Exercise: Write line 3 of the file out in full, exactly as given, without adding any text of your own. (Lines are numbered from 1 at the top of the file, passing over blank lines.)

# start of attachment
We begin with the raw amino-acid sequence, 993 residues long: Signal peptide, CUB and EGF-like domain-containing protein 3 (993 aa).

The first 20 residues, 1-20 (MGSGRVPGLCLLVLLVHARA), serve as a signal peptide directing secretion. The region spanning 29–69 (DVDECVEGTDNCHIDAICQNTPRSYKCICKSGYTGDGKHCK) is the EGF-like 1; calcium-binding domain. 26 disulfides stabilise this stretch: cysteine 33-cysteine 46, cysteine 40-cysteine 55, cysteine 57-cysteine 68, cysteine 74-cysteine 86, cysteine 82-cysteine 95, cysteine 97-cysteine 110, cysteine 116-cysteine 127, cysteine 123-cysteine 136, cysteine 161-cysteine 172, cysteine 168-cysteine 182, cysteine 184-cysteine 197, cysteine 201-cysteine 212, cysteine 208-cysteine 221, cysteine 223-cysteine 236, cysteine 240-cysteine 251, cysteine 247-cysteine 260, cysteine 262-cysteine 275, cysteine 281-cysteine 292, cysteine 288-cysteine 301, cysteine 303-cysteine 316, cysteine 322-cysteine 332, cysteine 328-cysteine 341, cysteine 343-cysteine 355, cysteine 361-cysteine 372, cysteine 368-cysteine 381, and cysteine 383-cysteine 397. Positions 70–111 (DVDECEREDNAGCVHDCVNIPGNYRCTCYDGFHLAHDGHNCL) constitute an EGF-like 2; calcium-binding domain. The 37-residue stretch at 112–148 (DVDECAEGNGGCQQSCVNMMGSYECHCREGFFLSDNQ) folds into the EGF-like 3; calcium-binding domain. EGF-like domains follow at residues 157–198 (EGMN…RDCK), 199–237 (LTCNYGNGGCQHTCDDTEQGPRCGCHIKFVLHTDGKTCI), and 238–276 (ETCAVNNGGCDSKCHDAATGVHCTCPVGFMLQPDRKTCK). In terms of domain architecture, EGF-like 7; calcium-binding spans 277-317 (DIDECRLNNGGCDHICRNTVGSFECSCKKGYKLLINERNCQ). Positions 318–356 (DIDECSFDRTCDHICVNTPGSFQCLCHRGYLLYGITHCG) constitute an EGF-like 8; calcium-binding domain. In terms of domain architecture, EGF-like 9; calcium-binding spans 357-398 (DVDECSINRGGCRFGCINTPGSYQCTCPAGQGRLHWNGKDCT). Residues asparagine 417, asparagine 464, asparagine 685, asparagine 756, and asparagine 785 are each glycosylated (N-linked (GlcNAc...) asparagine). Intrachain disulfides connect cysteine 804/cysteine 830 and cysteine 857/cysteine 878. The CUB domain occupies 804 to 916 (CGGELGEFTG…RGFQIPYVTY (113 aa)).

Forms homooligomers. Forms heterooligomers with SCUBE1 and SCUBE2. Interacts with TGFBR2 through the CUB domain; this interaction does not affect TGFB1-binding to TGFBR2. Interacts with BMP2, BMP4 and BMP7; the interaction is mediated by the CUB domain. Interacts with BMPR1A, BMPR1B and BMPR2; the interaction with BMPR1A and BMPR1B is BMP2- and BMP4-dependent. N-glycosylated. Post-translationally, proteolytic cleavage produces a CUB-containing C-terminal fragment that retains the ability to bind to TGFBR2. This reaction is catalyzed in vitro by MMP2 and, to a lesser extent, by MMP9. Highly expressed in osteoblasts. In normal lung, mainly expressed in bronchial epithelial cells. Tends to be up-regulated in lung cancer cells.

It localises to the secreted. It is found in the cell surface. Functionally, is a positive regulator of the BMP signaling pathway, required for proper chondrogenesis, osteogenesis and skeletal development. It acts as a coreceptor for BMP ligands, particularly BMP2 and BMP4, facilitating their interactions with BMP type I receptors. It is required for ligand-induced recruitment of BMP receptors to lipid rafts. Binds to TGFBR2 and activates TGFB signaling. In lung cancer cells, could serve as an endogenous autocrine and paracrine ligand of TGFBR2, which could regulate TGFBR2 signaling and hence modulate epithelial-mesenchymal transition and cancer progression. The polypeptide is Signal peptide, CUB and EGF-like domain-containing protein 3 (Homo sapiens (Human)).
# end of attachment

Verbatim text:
Forms homooligomers. Forms heterooligomers with SCUBE1 and SCUBE2. Interacts with TGFBR2 through the CUB domain; this interaction does not affect TGFB1-binding to TGFBR2. Interacts with BMP2, BMP4 and BMP7; the interaction is mediated by the CUB domain. Interacts with BMPR1A, BMPR1B and BMPR2; the interaction with BMPR1A and BMPR1B is BMP2- and BMP4-dependent. N-glycosylated. Post-translationally, proteolytic cleavage produces a CUB-containing C-terminal fragment that retains the ability to bind to TGFBR2. This reaction is catalyzed in vitro by MMP2 and, to a lesser extent, by MMP9. Highly expressed in osteoblasts. In normal lung, mainly expressed in bronchial epithelial cells. Tends to be up-regulated in lung cancer cells.